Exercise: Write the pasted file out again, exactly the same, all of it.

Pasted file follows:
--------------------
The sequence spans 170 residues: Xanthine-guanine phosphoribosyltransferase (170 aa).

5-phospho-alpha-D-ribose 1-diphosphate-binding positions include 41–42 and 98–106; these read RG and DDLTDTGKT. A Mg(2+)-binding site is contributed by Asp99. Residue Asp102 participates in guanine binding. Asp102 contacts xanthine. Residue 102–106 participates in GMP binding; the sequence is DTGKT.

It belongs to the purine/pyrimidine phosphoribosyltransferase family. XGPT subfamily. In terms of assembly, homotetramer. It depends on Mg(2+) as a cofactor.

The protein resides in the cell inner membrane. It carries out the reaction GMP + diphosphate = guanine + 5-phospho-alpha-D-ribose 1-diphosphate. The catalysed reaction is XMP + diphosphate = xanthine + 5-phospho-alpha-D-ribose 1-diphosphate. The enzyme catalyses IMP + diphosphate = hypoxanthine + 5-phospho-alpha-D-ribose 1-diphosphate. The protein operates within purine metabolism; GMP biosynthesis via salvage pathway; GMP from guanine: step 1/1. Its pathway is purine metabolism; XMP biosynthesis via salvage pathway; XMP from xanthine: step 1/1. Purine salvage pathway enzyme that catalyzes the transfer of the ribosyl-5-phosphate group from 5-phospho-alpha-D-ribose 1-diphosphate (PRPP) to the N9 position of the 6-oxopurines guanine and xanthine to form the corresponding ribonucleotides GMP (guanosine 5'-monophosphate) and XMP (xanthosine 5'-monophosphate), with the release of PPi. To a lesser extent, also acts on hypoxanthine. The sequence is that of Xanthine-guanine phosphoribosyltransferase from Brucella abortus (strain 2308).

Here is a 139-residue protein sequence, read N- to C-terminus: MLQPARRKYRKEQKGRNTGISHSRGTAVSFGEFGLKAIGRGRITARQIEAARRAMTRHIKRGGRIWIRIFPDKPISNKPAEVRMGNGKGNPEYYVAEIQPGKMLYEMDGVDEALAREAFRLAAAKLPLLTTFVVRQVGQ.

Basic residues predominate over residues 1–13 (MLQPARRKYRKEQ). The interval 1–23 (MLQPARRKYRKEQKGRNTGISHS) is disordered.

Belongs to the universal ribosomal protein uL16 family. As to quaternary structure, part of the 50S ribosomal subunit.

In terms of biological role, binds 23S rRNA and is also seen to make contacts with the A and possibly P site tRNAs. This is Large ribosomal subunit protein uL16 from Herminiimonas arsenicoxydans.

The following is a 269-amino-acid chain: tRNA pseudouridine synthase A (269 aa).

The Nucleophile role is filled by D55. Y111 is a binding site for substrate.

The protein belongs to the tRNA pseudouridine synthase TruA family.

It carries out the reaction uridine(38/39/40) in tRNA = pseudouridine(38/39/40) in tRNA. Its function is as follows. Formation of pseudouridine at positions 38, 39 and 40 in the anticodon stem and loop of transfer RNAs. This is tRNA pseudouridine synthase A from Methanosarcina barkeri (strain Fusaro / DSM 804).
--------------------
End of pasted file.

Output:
The sequence spans 170 residues: Xanthine-guanine phosphoribosyltransferase (170 aa).

5-phospho-alpha-D-ribose 1-diphosphate-binding positions include 41–42 and 98–106; these read RG and DDLTDTGKT. A Mg(2+)-binding site is contributed by Asp99. Residue Asp102 participates in guanine binding. Asp102 contacts xanthine. Residue 102–106 participates in GMP binding; the sequence is DTGKT.

It belongs to the purine/pyrimidine phosphoribosyltransferase family. XGPT subfamily. In terms of assembly, homotetramer. It depends on Mg(2+) as a cofactor.

The protein resides in the cell inner membrane. It carries out the reaction GMP + diphosphate = guanine + 5-phospho-alpha-D-ribose 1-diphosphate. The catalysed reaction is XMP + diphosphate = xanthine + 5-phospho-alpha-D-ribose 1-diphosphate. The enzyme catalyses IMP + diphosphate = hypoxanthine + 5-phospho-alpha-D-ribose 1-diphosphate. The protein operates within purine metabolism; GMP biosynthesis via salvage pathway; GMP from guanine: step 1/1. Its pathway is purine metabolism; XMP biosynthesis via salvage pathway; XMP from xanthine: step 1/1. Purine salvage pathway enzyme that catalyzes the transfer of the ribosyl-5-phosphate group from 5-phospho-alpha-D-ribose 1-diphosphate (PRPP) to the N9 position of the 6-oxopurines guanine and xanthine to form the corresponding ribonucleotides GMP (guanosine 5'-monophosphate) and XMP (xanthosine 5'-monophosphate), with the release of PPi. To a lesser extent, also acts on hypoxanthine. The sequence is that of Xanthine-guanine phosphoribosyltransferase from Brucella abortus (strain 2308).

Here is a 139-residue protein sequence, read N- to C-terminus: MLQPARRKYRKEQKGRNTGISHSRGTAVSFGEFGLKAIGRGRITARQIEAARRAMTRHIKRGGRIWIRIFPDKPISNKPAEVRMGNGKGNPEYYVAEIQPGKMLYEMDGVDEALAREAFRLAAAKLPLLTTFVVRQVGQ.

Basic residues predominate over residues 1–13 (MLQPARRKYRKEQ). The interval 1–23 (MLQPARRKYRKEQKGRNTGISHS) is disordered.

Belongs to the universal ribosomal protein uL16 family. As to quaternary structure, part of the 50S ribosomal subunit.

In terms of biological role, binds 23S rRNA and is also seen to make contacts with the A and possibly P site tRNAs. This is Large ribosomal subunit protein uL16 from Herminiimonas arsenicoxydans.

The following is a 269-amino-acid chain: tRNA pseudouridine synthase A (269 aa).

The Nucleophile role is filled by D55. Y111 is a binding site for substrate.

The protein belongs to the tRNA pseudouridine synthase TruA family.

It carries out the reaction uridine(38/39/40) in tRNA = pseudouridine(38/39/40) in tRNA. Its function is as follows. Formation of pseudouridine at positions 38, 39 and 40 in the anticodon stem and loop of transfer RNAs. This is tRNA pseudouridine synthase A from Methanosarcina barkeri (strain Fusaro / DSM 804).